A coastal plant that has made it inland due to salting and gritting of the roads. There are two common species, Common Scurvy Grass and Danish Scurvy Grass.
|Common Names||Scurvy Grass, Common Scurvy Grass, Danish Scurvy Grass|
|Scientific Name||Cochlearia officinalis/danica|
The leaves start off heartshaped but develop two blunt corners on either side of the leaf forming a sort of five cornered star. The veins are deep and obvious and usually highlighted by dust or mud.
Coming from the cabbage family Scurvy Grass has small florets of white to pink cruciform (cross shaped) flowers from April to August.
The buds are green, rugby ball shaped and made of four ‘orange’ like segments and appear from June to September.
This is a coastal plant but due to the salting of roads in winter it is now more common besides A roads and motorways.
Other species of Scurvy Grass but this would not harm you.
Lesser Celendine, pictured, has similar leaves but the plants grow quite differently and with a small nibble of Celendine you would not get that salty, horseradish taste.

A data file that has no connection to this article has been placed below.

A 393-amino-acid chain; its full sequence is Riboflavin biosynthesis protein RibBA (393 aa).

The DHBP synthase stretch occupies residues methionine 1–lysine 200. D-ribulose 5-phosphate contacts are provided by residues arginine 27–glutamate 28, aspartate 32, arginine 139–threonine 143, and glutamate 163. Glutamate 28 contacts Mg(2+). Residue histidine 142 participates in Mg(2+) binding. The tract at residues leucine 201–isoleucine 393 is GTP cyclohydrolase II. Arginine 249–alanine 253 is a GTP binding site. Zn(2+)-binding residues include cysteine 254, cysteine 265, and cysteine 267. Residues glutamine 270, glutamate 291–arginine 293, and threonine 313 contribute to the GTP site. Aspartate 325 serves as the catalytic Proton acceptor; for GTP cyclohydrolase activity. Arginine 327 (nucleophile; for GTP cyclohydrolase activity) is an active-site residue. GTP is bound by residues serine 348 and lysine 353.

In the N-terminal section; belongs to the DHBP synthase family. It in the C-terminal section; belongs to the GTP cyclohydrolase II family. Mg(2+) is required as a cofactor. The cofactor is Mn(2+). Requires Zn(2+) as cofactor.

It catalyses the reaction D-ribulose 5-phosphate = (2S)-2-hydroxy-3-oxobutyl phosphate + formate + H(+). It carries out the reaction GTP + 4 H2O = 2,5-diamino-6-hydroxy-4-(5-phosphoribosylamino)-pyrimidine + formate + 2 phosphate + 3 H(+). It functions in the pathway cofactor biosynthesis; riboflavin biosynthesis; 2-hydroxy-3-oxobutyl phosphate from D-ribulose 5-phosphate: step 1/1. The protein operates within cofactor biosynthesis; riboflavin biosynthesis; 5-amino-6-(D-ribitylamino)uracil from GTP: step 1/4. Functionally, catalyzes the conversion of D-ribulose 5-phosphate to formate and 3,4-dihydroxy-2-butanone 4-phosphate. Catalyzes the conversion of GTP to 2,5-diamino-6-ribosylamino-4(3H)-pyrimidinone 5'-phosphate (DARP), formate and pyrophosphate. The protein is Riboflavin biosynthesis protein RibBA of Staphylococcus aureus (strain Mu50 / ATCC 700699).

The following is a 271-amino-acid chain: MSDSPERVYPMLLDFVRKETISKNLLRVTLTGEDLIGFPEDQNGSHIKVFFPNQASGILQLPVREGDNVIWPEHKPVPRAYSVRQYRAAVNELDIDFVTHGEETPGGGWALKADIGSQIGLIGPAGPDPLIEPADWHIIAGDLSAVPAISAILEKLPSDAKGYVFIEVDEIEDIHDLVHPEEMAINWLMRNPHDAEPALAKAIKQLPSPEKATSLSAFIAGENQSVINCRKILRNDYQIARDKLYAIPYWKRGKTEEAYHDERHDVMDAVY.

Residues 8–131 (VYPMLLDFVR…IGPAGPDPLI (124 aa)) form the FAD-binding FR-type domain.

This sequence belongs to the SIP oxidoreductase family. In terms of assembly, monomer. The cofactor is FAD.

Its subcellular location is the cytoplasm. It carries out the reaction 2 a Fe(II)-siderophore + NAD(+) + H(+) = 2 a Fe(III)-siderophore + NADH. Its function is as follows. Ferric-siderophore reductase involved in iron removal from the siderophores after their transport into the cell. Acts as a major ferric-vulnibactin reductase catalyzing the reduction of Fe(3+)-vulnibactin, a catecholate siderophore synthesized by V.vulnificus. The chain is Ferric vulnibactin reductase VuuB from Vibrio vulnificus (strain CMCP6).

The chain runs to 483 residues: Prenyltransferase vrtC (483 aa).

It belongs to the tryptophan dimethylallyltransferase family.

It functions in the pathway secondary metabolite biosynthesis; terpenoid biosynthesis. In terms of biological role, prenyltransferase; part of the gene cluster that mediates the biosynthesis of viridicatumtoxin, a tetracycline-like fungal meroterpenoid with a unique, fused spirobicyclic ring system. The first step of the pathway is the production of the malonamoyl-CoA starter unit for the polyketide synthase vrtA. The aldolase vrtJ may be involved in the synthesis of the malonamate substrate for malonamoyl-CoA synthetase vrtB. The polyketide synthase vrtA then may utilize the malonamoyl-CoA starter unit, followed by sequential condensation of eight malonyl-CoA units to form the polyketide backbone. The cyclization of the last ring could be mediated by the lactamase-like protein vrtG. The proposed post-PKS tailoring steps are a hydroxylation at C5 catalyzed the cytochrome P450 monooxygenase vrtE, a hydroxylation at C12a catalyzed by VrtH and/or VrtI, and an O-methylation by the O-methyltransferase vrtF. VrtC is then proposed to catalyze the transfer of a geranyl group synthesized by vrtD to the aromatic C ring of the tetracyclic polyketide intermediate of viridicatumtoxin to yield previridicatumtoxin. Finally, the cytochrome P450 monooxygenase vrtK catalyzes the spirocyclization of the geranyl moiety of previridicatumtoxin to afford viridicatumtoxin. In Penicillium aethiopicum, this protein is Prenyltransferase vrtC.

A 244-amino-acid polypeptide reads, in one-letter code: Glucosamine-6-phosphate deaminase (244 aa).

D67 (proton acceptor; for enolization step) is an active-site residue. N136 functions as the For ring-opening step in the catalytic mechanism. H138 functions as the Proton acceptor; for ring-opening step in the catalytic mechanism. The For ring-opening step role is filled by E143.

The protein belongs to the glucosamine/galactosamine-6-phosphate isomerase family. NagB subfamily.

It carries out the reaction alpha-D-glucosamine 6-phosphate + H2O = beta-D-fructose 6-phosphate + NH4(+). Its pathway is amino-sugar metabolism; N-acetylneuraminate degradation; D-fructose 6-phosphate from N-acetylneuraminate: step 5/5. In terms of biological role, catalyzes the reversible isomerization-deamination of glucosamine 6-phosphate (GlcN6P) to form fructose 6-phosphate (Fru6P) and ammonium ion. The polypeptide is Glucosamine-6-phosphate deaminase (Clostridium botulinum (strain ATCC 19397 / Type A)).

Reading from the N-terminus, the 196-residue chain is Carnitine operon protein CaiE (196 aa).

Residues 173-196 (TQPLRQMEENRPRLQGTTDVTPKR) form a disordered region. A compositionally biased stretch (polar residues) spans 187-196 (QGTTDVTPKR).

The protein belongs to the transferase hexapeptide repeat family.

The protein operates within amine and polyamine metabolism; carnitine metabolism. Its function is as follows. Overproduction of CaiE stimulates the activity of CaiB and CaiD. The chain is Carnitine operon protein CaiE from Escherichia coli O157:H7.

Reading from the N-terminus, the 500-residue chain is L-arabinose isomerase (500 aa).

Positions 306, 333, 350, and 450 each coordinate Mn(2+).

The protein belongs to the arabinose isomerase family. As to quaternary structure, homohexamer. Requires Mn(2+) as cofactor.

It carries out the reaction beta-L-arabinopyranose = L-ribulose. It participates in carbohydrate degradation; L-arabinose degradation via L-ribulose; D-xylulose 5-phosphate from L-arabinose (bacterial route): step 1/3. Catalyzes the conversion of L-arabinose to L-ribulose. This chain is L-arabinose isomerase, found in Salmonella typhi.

Like salty mustard or horse radish.
Common around the coast and becoming more so inland with salting and gritting the roads in winter and can be found along many A roads in Spring and Summer.
The larger leaves can be quite strong and bitter but the smaller, younger leaves used sparingly are good in salads.
The flower buds can be used as capers with a hot taste.
Danish Scurvy Grass, Cochlearia danica and Common Scurvy Grass, Cochlearia officinalis, were used to help prevent scurvy aboard ships as they contain high amounts of vitamin C.
There are several other Scurvy Grass’ in the UK but the two most common are the two mentioned above.